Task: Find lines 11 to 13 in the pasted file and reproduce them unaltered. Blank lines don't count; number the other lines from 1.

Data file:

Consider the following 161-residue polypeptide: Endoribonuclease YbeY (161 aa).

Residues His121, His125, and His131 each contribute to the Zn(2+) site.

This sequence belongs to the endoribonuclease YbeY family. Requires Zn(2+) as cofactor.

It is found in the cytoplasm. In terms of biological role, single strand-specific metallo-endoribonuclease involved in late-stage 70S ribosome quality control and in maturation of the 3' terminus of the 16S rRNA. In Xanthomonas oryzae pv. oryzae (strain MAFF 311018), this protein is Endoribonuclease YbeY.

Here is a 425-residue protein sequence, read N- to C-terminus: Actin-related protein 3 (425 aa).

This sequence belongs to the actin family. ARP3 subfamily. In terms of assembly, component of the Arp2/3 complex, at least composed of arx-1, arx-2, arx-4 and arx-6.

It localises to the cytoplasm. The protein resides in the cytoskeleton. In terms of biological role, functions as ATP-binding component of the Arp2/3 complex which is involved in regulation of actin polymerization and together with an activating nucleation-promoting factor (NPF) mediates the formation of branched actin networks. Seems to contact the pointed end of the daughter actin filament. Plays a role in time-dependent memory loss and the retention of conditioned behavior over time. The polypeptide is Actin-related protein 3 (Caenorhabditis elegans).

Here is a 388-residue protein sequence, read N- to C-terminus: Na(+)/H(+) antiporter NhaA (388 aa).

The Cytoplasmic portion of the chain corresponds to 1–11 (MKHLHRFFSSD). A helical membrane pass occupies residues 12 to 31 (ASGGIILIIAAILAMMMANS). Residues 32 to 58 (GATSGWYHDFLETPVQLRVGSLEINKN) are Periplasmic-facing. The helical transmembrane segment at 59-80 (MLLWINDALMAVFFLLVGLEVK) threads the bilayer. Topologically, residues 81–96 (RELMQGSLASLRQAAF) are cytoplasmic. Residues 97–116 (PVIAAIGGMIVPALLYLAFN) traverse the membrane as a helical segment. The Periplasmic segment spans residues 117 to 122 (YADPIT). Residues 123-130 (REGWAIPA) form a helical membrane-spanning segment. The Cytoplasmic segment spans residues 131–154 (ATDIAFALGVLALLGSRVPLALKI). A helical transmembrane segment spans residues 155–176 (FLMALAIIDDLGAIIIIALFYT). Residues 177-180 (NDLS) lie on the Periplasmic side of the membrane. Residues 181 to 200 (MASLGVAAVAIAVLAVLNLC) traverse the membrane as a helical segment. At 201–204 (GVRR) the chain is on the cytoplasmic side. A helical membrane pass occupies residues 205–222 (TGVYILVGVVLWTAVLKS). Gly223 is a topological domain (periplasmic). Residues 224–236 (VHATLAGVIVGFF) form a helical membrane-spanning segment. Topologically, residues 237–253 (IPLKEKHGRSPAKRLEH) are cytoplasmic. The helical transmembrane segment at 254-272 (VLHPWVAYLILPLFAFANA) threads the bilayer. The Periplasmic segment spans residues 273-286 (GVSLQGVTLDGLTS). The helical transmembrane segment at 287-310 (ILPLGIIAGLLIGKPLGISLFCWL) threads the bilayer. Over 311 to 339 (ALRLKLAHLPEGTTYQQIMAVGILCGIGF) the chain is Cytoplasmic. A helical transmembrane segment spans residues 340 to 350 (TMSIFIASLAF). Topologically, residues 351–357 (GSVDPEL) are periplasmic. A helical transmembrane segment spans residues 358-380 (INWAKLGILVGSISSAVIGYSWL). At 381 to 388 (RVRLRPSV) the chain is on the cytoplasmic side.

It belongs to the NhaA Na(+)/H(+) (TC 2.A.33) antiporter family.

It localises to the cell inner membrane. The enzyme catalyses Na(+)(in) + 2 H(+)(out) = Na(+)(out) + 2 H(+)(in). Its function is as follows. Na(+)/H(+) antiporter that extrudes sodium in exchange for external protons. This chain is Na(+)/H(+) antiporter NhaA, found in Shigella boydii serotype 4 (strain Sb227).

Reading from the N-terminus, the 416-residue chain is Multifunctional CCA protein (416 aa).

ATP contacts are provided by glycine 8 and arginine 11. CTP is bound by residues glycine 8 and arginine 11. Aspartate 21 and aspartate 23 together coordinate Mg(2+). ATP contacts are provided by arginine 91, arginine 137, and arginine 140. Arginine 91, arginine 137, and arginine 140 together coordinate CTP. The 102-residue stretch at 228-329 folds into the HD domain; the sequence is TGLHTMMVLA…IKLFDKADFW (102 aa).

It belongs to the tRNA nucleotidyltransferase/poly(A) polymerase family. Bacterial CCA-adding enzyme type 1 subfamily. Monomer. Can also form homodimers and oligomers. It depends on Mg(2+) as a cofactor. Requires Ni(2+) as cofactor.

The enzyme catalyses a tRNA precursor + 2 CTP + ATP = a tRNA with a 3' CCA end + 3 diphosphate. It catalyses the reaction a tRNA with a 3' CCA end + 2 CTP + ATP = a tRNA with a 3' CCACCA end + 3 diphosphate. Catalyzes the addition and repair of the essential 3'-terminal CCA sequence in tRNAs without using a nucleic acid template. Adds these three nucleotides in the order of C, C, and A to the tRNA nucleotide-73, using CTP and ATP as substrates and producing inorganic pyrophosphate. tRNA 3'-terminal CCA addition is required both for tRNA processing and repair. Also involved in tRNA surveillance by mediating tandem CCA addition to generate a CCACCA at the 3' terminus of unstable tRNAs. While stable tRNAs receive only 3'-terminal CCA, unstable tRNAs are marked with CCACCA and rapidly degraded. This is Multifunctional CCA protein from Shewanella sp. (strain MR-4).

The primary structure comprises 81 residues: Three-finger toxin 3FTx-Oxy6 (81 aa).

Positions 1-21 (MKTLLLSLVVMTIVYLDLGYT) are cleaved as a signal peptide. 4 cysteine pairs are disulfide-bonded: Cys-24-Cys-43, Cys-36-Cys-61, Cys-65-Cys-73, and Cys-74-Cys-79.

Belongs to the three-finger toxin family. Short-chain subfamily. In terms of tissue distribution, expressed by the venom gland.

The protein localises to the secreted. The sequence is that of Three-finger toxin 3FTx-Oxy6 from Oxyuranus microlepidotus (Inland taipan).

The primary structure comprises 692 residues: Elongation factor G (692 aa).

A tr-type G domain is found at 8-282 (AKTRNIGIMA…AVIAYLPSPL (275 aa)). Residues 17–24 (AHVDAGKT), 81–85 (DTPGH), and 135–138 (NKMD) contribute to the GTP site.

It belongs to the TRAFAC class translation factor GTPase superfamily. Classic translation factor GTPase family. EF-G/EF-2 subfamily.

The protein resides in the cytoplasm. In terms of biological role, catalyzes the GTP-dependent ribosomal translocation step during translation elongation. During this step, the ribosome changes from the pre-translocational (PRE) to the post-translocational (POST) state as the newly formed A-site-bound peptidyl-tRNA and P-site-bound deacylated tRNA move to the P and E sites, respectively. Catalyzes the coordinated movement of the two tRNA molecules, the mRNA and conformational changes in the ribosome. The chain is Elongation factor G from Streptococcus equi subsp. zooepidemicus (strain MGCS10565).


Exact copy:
It localises to the cell inner membrane. The enzyme catalyses Na(+)(in) + 2 H(+)(out) = Na(+)(out) + 2 H(+)(in). Its function is as follows. Na(+)/H(+) antiporter that extrudes sodium in exchange for external protons. This chain is Na(+)/H(+) antiporter NhaA, found in Shigella boydii serotype 4 (strain Sb227).

Reading from the N-terminus, the 416-residue chain is Multifunctional CCA protein (416 aa).

ATP contacts are provided by glycine 8 and arginine 11. CTP is bound by residues glycine 8 and arginine 11. Aspartate 21 and aspartate 23 together coordinate Mg(2+). ATP contacts are provided by arginine 91, arginine 137, and arginine 140. Arginine 91, arginine 137, and arginine 140 together coordinate CTP. The 102-residue stretch at 228-329 folds into the HD domain; the sequence is TGLHTMMVLA…IKLFDKADFW (102 aa).